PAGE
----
In an early episode of the Adult Swim series Sealab 2021, Stormy and Dr. Quinn find themselves in a time-rip loop. Each jump back 15 minutes in time leads to a new pair of distorted alternate Stormy and Quinns, each more hopelessly idiotic than the last. In point of comparison (or, rather, in pointed comparison), Mr. Peabody & Sherman spent roughly a dozen years in development, and the moronic, corporate detritus from that long time warp is strewn about like so many improbable history lessons. Directed by Rob Minkoff (who hasn’t helmed a fully animated feature since The Lion King 20 years ago), the movie thrusts a pair of third-string supporting players from Jay Ward’s Rocky & Bullwinkle universe awkwardly into the present day. Adult audiences will recall Mr. Peabody as not just the smartest dog in the world, but the first earthling to crack the science between time travel. He also dotes over the pedagogic, if not necessarily emotional, upbringing of his adopted human “son” Sherman, who he discovered as a baby one rainy night in an alley.
Ward’s cartoons reveled in irony, and they poked holes in propriety, which is one reason they held their spell over the first wave of post-baby boomers in reruns. There was nothing insipid about the relationship between Peabody and Sherman. In fact, their affiliation was frequently jaded and antagonistic, just as their tongue-in-cheek history-lesson segments were irreverently loose with facts and figures, casting understandable aspersions on the entertainment industry’s ability to serve as an educational tool. But the 2014 Peabody (voiced by Ty Burrell with just the right amount of haughtiness) is practically an evangelist for the full audio-visual experience, risking any number of Doc Brown paradoxes instead of trusting his charge with, oh, reading a book. Consequently, poor home-schooled Sherman doesn’t have a prayer when he’s forced to interact with his own kind at a snooty private academy, where he’s bullied by a dead ringer for Brittany Chipette. Sherman bites the girl, instantly putting a relentlessly stern social worker on Peabody’s scent.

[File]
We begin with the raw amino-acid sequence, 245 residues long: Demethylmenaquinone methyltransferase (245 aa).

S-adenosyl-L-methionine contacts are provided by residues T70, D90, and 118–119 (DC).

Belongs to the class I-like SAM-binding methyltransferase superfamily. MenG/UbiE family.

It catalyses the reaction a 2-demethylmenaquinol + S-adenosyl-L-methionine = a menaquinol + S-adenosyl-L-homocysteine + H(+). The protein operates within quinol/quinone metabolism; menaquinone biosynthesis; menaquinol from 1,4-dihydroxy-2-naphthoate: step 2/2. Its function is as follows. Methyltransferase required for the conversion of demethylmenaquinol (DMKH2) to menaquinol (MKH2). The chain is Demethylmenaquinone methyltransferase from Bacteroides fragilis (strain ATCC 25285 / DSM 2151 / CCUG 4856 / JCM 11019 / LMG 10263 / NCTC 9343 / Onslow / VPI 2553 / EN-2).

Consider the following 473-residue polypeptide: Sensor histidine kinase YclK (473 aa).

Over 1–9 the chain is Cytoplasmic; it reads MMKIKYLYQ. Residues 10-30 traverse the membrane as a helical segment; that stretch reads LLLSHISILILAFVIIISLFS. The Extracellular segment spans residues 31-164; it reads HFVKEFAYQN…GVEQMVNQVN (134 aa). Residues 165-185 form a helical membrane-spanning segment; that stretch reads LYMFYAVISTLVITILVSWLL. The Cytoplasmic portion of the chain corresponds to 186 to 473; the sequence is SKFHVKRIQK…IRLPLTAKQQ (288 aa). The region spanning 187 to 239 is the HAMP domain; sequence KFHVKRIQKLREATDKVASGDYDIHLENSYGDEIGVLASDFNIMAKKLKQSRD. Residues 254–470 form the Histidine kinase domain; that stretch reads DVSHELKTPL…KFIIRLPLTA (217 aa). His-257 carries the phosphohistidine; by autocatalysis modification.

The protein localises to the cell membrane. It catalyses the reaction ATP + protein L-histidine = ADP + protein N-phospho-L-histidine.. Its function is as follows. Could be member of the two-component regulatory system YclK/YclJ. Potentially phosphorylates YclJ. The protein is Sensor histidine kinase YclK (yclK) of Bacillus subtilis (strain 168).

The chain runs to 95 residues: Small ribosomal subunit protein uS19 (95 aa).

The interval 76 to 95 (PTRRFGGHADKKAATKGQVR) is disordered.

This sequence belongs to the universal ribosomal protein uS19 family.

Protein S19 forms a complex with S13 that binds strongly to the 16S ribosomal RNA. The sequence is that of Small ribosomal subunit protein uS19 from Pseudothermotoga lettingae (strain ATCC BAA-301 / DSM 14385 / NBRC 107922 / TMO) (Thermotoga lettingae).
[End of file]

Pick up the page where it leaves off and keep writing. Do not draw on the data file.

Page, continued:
Recasting Peabody and Sherman as potential martyrs persecuted by those espousing traditional views on acceptable family structures instantly dates the entire movie as a product of its time, one hardly lessened by a number of anachronistic “Don’t taze me bro” pop-culture references from inside Agamemnon’s Trojan Horse. (A sight gag showing troops being expelled from just under the horse’s tail more or less defines the movie’s level of visual sophistication.) But, in an odd way, this time-travel adventure is more obviously a victim of its release-date proximity to another era-straddling kids’ movie, whose deftness in balancing the entertainment prerequisites of today’s kids with the tongue-in-cheek nostalgia only their parents will appreciate makes Mr. Peabody & Sherman look desperate. If only Peabody’d had the foresight to build his time machine out of Legos.